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Somatosens Mot Res. 1998;15(4):287-308.

Neuronal activity in the primate supplementary motor area and the primary motor cortex in relation to spatio-temporal bimanual coordination.

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Institute of Physiology, University of Fribourg, Switzerland.


Single neuronal activity was recorded from the supplementary motor area (SMA-proper and pre-SMA) and primary motor cortex (M1) in two Macaca fascicularis trained to perform a delayed conditional sequence of coordinated bimanual pull and grasp movements. The behavioural paradigm was designed to distinguish neuronal activity associated with bimanual coordination from that related to a comparable motor sequence but executed unimanually (left or right arm only). The bimanual and unimanual trials were instructed in a random order by a visual cue. Following the cue, there was a waiting period until presentation of a "go-signal", signalling the monkey to perform the instructed movement. A total of 143 task-related neurons were recorded from the SMA (SMA-proper, 62; pre-SMA, 81). Most SMA units (87%) were active in both unimanual contralateral and unimanual ipsilateral trials (bilateral neurons), whereas 9% of units were active only in unimanual contralateral trials and 3% were active only in unimanual ipsilateral trials. Forty-eight per cent of SMA task-related units were classified as bimanual, defined as neurons in which the activity observed in bimanual trials could not be predicted from that associated with unimanual trials when comparing the same events related to the same arm. For direct comparison, 527 neurons were recorded from M1 in the same monkeys performing the same tasks. The comparison showed that M1 contains significantly less bilateral neurons (75%) than the SMA, whereas the reverse was observed for contralateral neurons (22% in M1). The proportion of M1 bimanual cells (53%) was not statistically different from that observed in the SMA. The results suggest that both the SMA and M1 may contribute to the control of sequential bimanual coordinated movements. Interlimb coordination may then take place in a distributed network including at least the SMA and M1, but the contribution of other cortical and subcortical areas such as cingulate motor cortex and basal ganglia remains to be investigated.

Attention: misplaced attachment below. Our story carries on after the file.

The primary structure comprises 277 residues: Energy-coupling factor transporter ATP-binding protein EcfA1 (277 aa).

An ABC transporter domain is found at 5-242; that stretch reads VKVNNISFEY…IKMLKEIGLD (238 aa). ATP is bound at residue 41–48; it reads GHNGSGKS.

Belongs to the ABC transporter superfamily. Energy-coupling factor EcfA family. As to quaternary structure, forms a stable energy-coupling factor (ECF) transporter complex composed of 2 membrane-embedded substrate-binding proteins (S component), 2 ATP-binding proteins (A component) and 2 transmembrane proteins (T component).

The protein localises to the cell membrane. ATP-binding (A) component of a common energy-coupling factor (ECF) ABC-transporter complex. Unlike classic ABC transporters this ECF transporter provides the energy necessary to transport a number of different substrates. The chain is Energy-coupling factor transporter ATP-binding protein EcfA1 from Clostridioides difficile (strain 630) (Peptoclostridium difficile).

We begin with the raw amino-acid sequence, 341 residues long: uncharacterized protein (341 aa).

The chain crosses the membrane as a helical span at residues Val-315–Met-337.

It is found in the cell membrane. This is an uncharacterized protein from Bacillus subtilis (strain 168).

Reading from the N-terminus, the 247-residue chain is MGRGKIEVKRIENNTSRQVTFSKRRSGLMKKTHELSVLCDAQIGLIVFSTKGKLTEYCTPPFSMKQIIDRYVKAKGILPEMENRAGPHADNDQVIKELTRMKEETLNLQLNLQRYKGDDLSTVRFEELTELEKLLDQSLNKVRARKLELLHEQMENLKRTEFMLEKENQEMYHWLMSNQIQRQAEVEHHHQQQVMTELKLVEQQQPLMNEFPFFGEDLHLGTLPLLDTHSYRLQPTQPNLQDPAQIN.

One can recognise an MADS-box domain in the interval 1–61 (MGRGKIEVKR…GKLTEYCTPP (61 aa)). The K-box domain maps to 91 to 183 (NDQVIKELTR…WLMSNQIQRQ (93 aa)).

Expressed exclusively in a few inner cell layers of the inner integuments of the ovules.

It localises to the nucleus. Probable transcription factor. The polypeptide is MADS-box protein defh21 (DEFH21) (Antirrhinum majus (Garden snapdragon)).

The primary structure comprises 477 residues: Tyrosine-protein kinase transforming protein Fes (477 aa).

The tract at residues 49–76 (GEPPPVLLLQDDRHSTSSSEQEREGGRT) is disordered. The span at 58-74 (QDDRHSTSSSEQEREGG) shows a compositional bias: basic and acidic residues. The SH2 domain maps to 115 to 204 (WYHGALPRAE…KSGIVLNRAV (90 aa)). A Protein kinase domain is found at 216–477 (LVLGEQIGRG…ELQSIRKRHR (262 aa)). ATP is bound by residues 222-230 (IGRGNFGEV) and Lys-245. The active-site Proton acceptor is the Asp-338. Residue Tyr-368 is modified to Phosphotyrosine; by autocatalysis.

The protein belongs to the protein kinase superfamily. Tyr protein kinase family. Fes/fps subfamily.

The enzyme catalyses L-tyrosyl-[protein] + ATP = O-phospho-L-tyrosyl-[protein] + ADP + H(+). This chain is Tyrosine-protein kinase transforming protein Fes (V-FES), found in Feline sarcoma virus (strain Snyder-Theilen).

[Indexed for MEDLINE]

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